Neither fame nor being hated has changed journalist Seymour Hersh (search). He answers his own phone. On the second ring. And just as quickly rains a torrent of words down the receiver.
He'll talk about his stories, "but I am not talking about me anymore," he says, responding to a request for an interview. "I'm not Uriah Heep-ing it, but I'm still working. I owe the magazine that. I owe the magazine my stories."
He means Charles Dickens' hypocritically humble Uriah Heep. The magazine he is beholden to is The New Yorker. And the stories are a shattering series detailing the abuse of Iraqi prisoners by American soldiers in a notorious jail called Abu Ghraib (search).
"Well, listen," he says, softening a bit, "I'll talk to you for a little while until the phone rings. Go ahead, ask me questions. I'll answer them as best I can, but I can't tell you everything because I'm still working on the story."
That should thrill the Pentagon.
Seymour Myron Hersh — "Sy" to nearly everyone — is 67. He is a living journalism legend. Thirty-four years after winning the Pulitzer Prize for uncovering the My Lai (search) atrocity of the Vietnam War, he is still working, still making people angry and still being called names.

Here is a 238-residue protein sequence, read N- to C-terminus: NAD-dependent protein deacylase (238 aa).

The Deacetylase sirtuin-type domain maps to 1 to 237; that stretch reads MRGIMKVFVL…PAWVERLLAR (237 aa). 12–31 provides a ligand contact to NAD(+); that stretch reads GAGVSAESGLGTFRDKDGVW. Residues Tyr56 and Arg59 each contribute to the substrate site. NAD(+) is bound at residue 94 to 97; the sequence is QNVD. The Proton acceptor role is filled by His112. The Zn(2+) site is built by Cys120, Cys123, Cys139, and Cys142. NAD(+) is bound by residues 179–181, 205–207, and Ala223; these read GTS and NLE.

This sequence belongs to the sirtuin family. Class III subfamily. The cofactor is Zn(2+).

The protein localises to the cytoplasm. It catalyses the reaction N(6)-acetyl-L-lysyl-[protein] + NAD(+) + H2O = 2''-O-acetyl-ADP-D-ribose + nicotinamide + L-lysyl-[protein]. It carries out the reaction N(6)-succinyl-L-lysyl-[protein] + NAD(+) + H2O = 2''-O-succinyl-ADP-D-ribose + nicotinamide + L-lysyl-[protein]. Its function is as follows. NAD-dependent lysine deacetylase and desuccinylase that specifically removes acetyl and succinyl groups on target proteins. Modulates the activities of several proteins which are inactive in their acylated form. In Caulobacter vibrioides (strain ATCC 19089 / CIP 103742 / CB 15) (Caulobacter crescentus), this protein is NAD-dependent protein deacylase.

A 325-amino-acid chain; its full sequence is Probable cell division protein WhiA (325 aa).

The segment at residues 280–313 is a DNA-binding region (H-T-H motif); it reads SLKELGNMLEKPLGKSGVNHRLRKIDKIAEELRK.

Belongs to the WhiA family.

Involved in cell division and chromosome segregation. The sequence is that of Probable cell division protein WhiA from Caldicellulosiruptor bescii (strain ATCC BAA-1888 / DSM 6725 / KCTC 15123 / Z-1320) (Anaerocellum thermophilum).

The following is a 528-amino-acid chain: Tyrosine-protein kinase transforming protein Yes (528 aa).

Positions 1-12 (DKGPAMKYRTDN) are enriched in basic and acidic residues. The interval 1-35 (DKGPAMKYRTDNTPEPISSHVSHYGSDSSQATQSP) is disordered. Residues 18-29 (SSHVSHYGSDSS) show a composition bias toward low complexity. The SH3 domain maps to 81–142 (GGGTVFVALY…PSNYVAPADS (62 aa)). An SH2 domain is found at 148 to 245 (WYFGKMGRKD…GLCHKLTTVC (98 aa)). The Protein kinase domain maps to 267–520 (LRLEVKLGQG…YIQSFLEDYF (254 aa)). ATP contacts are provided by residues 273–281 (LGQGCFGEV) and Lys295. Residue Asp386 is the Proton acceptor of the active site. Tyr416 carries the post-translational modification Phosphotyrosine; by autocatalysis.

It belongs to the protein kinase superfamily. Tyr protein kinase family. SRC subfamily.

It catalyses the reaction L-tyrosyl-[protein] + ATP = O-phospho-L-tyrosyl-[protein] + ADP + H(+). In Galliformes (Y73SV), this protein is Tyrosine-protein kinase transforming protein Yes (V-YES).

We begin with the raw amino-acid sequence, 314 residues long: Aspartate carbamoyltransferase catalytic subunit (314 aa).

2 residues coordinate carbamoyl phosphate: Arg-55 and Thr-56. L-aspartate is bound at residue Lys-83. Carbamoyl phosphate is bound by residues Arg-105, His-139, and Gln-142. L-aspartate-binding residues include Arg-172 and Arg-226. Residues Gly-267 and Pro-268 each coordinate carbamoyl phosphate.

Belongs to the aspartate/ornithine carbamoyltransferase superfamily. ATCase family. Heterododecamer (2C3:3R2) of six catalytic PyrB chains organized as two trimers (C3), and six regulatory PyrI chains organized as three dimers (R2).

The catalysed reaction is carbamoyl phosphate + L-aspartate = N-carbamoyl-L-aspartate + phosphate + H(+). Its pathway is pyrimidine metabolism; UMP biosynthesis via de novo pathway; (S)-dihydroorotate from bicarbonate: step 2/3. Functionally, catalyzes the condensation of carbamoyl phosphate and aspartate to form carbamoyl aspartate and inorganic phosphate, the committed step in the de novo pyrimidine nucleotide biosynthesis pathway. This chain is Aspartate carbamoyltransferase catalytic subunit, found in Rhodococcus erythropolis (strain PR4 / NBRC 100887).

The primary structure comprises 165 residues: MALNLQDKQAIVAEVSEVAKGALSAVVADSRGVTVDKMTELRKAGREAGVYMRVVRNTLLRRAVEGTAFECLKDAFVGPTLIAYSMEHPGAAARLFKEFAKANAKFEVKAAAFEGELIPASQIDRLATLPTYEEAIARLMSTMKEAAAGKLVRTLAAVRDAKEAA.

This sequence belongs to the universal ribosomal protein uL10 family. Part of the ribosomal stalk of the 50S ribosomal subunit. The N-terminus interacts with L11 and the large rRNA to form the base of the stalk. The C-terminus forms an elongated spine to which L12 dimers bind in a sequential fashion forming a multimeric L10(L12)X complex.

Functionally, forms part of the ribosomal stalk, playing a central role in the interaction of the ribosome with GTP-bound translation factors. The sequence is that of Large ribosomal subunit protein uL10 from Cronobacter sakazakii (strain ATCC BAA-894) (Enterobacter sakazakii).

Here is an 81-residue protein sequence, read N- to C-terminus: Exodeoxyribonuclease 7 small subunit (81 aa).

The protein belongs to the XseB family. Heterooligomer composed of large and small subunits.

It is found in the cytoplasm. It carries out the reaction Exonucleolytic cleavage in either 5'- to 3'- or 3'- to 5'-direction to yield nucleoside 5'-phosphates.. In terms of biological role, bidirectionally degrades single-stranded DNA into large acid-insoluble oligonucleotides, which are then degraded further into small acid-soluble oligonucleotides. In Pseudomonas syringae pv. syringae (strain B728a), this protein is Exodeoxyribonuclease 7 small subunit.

Most recently, it was liar. His latest New Yorker report said Defense Secretary Donald Rumsfeld (search) and others in the Pentagon encouraged the "physical coercion and sexual humiliation of Iraqi prisoners."
Pentagon spokesman Lawrence DiRita called the story "crap." He also called it "outlandish" and "conspiratorial."
Hersh has heard worse.
"Oh, God," he sputters. "I mean, come on. There was a period in my life after My Lai when military people used to call me up and tell me what they were going to do to my private parts. So I'm supposed to be worried about this guy?"
His Washington, D.C., office number and address are listed in the white pages. Likewise, his home address and telephone number.
"I hope they're much more frightened of me than I am of them," he says of the people and institutions he has taken to task. The list includes the Pentagon, the CIA, Henry Kissinger, the legend of John F. Kennedy and various branches of the military.
Forcing Iraqi prisoners to strip naked and to simulate sexual acts, among other abuses in U.S.-run prison camps overseas, constitutes a "colossal, strategic blunder" by American military officials, Hersh says.
"It's nothing like we had in My Lai," he says. "These kids didn't murder people. But we have convinced the Arab world that we are a bunch of perverts."
Since Sept. 11, 2001, Hersh has written more than a dozen groundbreaking stories for the weekly New Yorker, which he joined in 1992.
He is driven, obsessed and relentless. His ability to cultivate and keep sources is coveted by colleagues — and criticized by those he covers when those sources are quoted anonymously.
The people who talk to Hersh, he says, aren't usually malcontents, but people who have seen horrible things and still believe in doing right.
"I had a two-star general call me yesterday and he was so mad," Hersh says — not because the abuse had been documented, but because it should never have happened.
The Pentagon, Hersh believes, "has lost its way."
It's not the first time he's thought so.